Proposals to allow more representative bodies to bring class actions on an opt-out basis have been put forward to the government today.
The Civil Justice Council (CJC), the body responsible for advising the Lord Chancellor on the modernisation of the law, called for reform of the group litigation model to remove barriers to access to justice.
On Monday the European Commission (EC) published its own green paper on class actions, which included proposals for a Europe-wide GLO model.
Presenting the paper EC commissioner for consumers, Meglena Kuneva said: “Studies carried out by the Commission indicate that when consumers are affected by a malpractice and want to pursue a case, they face substantial barriers in terms of access, effectiveness and affordability.”
The CJC plans to expand the number of bodies with statutory power to bring class actions. Currently only consumer body Which? has the right to bring class actions against companies that were found to have breached UK competition law.
Launching the paper, CJC chief executive Robert Musgrove said: “Developing a procedure that will allow… legitimate bodies to represent identified classes of consumers should bring benefits not only to the consumers themselves but also have a much wider beneficial effect on the market economy.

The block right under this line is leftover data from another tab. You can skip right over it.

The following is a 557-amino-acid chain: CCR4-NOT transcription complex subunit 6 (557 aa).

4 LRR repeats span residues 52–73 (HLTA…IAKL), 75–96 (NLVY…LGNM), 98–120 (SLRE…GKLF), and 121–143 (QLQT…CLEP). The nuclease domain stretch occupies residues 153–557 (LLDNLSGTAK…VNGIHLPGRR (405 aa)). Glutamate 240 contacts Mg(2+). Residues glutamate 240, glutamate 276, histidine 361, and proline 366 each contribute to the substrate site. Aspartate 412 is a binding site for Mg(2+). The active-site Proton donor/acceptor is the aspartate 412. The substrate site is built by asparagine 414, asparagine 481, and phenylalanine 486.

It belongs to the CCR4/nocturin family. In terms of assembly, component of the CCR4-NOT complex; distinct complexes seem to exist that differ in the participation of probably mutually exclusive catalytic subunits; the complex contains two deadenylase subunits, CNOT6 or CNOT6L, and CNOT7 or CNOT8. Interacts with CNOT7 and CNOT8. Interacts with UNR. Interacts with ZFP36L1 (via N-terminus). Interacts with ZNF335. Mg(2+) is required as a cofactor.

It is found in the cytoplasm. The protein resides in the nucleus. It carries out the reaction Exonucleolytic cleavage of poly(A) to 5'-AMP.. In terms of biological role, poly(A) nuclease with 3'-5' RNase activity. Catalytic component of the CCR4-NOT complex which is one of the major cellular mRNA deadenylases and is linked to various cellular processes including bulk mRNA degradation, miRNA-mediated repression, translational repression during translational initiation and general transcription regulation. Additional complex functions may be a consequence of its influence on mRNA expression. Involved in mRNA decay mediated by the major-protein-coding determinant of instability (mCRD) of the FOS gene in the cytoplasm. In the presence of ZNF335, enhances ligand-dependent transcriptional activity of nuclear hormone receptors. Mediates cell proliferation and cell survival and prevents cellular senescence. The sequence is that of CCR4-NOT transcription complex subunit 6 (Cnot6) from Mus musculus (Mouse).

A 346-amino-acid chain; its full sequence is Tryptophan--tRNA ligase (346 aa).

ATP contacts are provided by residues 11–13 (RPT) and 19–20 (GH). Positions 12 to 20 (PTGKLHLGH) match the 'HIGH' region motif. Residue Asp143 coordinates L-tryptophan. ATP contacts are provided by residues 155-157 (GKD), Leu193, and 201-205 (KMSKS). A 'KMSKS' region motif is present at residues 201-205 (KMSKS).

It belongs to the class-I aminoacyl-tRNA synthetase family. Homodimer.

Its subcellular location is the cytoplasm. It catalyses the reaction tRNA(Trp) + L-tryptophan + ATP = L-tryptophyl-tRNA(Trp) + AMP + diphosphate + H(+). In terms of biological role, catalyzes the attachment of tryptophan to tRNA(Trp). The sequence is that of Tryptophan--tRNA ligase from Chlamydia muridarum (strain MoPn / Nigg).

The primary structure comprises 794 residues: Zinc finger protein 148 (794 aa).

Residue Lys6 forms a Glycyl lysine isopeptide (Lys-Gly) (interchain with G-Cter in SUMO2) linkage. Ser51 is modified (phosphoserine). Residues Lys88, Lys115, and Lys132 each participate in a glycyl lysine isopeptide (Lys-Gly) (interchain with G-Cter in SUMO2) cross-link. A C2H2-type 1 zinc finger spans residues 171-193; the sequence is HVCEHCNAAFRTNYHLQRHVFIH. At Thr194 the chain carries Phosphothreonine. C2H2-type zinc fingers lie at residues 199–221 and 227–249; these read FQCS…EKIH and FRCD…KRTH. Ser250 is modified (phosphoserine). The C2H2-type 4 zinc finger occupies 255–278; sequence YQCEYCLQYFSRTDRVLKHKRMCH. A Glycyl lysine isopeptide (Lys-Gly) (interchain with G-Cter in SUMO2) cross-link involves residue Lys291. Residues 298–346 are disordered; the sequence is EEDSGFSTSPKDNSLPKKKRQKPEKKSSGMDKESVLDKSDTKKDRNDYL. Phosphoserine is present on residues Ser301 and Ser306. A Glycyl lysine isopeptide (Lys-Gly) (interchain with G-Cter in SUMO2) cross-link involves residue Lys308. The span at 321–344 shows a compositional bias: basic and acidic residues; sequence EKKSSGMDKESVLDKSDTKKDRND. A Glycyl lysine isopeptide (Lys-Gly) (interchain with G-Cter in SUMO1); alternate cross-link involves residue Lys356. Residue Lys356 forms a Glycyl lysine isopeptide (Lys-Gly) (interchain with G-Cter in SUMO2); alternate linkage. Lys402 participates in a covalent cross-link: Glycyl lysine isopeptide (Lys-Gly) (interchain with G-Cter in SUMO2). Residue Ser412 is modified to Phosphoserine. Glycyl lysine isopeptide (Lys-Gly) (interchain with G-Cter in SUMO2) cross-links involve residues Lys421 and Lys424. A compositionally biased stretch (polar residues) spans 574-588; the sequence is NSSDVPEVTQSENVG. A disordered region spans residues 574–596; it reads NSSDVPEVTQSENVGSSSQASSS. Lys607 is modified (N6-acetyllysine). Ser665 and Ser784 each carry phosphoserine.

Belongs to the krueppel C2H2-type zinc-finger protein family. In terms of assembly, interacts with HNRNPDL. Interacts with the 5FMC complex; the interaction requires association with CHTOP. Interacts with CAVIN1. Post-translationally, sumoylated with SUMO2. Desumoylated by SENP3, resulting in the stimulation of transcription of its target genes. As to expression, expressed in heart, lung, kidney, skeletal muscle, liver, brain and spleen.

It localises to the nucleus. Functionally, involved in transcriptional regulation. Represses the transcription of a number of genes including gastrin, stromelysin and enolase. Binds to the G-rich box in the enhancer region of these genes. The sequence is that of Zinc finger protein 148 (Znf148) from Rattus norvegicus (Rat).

The CJC also recommended extending judicial powers over such actions to protect defendants from satellite litigation.
Musgrove said: “It is important that no case should proceed unless the responsible judge ascertains there is clear merit, and a reasonable expectation that the claimant will recover a substantial element of their loss.
“Funding arrangements will be tested, rigorous case management applied, and there will be judicial authority over any class settlement.”
The CJC has now submitted its recommendations to the Lord Chancellor Jack Straw as formal advice.